BORIS Johnson is the “most Unionist Prime Minister” of modern times, Jacob Rees-Mogg has insisted, claiming Brexit would strengthen the Union of the United Kingdom.

His comments came as Unionists in Northern Ireland warned that the new Brexit deal would undermine the integrity of the UK and boost Nationalism in Scotland.

The Commons Leader sought to knock back concerns that not only a regulatory border would be established in the Irish Sea but a customs one too.

Sammy Wilson, the DUP’s Brexit spokesman, decried how the new deal would “siphon off” Northern Ireland from the rest of the UK, meaning the province would face extra costs and red tape, and that the voting safeguards in the Belfast Agreement had been “overturned”.

Appealing for Tory MPs to “protect the Union,” the East Antrim MP warned: “This does have an impact on the unity of the UK and will spark further Nationalist sentiment in Scotland.”

Steve Aiken, the Ulster Unionists’ chief whip at Stormont and the party’s finance spokesman, referred to Mr Johnson as the “so-called leader of the Conservative and Unionist Party,” saying he was “dividing up the UK”.

He declared: “I don’t see how anybody who believes in the Union of the UK can vote for Boris Johnson’s deal.”

Mr Aiken told the BBC Radio 4’s World at One that Northern Ireland would not only have to suffer a regulatory border down the Irish Sea, which Theresa May had agreed to, but also a customs border down the Irish Sea. “That doesn’t work for anybody,” he added.

But Mr Rees-Mogg, noted how Lord Trimble, the Tory peer who is a former leader of the UUP, was supporting the Johnson deal. “To say Lord Trimble is not a Unionist is an eccentric view,” he declared.

The Commons Leader explained: “The deal is good for the whole of the United Kingdom and will be good for Northern Ireland as well. It will only have extra arrangements with the EU by its own democratic consent; so there is a democratic lock on it. And, ultimately, leaving the EU has always been about democracy.”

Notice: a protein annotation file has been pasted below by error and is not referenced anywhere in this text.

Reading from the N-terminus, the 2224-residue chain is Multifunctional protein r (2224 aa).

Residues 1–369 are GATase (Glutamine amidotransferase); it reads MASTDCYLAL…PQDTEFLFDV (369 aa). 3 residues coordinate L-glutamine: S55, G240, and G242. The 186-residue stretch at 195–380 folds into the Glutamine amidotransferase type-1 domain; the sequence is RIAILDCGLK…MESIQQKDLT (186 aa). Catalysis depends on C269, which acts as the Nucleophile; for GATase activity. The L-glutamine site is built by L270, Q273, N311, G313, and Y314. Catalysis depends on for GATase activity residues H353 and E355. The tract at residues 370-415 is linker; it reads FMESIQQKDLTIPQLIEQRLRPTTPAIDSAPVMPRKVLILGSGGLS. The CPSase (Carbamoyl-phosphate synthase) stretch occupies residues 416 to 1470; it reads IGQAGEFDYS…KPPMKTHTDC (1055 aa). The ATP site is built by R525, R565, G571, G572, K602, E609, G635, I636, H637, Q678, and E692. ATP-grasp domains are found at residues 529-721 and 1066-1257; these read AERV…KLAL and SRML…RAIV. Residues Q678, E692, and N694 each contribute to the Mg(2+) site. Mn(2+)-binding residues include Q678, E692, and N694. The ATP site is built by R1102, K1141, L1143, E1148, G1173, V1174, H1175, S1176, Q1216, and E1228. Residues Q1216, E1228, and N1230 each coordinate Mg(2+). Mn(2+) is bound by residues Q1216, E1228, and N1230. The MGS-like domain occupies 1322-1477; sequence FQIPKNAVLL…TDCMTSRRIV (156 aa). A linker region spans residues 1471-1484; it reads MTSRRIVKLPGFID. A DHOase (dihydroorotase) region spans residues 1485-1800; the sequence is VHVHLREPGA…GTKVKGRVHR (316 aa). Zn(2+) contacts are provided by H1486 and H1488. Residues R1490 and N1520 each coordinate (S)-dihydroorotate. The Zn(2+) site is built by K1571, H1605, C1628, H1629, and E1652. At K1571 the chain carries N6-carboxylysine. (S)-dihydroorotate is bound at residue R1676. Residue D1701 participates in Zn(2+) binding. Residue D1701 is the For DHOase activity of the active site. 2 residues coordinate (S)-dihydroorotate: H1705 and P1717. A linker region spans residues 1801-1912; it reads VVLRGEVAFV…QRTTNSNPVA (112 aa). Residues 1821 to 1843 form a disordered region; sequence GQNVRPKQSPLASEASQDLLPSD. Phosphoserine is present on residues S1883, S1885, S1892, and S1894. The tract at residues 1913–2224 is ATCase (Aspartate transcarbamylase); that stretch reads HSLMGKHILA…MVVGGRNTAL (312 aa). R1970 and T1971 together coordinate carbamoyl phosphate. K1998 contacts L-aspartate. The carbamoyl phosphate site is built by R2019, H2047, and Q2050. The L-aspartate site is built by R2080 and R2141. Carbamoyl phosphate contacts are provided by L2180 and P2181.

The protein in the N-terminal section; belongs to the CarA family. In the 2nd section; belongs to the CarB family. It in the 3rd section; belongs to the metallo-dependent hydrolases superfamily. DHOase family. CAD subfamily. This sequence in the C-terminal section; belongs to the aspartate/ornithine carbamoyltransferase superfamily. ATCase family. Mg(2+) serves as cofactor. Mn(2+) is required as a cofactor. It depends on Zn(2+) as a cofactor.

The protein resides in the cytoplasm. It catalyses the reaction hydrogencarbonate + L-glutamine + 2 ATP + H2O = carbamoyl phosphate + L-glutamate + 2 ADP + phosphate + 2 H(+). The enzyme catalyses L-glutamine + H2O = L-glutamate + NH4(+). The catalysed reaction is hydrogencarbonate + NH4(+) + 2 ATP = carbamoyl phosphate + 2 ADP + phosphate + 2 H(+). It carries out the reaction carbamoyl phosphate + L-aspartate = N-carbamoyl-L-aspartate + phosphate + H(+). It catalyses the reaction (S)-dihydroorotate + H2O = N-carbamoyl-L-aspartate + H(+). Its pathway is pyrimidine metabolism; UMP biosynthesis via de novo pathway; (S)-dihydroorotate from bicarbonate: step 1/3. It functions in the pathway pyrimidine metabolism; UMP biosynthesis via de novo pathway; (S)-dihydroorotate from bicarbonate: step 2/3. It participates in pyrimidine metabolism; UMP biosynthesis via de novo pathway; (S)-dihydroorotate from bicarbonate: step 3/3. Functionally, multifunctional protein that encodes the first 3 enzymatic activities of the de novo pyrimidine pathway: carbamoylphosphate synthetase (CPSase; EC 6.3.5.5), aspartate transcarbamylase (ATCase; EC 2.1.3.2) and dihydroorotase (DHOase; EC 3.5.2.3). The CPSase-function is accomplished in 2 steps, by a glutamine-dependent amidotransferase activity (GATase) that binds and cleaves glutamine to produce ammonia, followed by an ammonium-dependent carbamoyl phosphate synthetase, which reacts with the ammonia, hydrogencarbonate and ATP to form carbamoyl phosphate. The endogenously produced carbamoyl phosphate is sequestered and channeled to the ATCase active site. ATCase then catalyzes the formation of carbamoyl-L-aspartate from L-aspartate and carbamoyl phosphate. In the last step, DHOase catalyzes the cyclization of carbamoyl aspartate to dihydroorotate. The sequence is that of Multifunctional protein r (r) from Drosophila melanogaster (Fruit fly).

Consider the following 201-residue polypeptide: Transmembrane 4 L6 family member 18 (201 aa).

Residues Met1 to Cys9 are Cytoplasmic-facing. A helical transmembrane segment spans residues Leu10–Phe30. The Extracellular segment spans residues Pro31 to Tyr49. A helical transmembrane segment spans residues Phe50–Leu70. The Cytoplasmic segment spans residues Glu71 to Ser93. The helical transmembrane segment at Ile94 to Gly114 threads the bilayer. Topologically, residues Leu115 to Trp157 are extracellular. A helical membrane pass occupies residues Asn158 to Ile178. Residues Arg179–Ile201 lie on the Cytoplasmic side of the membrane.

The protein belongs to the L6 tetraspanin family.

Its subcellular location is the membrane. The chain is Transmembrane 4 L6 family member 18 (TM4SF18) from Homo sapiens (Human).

He explained that goods from the UK going onto the Republic would be subject to customs checks but those just going to Northern Ireland would not. The UK Government would be the “determining voice” as to what was checked or not, he stressed.

Mr Rees-Mogg said the deal reflected Northern Ireland’s “special position” and pointed to the devolved settlement, stressing how this had different effects in different parts of the UK such as the Scottish Government setting its own tax regime.

“So, having within the devolution settlement some differences is perfectly reasonable and does not undermine the principle of the UK nor does it undermine the position of N Ireland.”

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The Somerset MP declared: “Leaving the EU will strengthen the UK because of the advantages of the UK economic model will become so abundantly clear over the EU’s economic model and that will encourage Northern Ireland to be more Unionist.”

He sought to reassure his Unionist colleagues in the province by insisting: “Boris Johnson is the most Unionist Prime Minister that we have had in recent times and he is personally completely committed to the Union and that is why he made himself Minister for the Union.”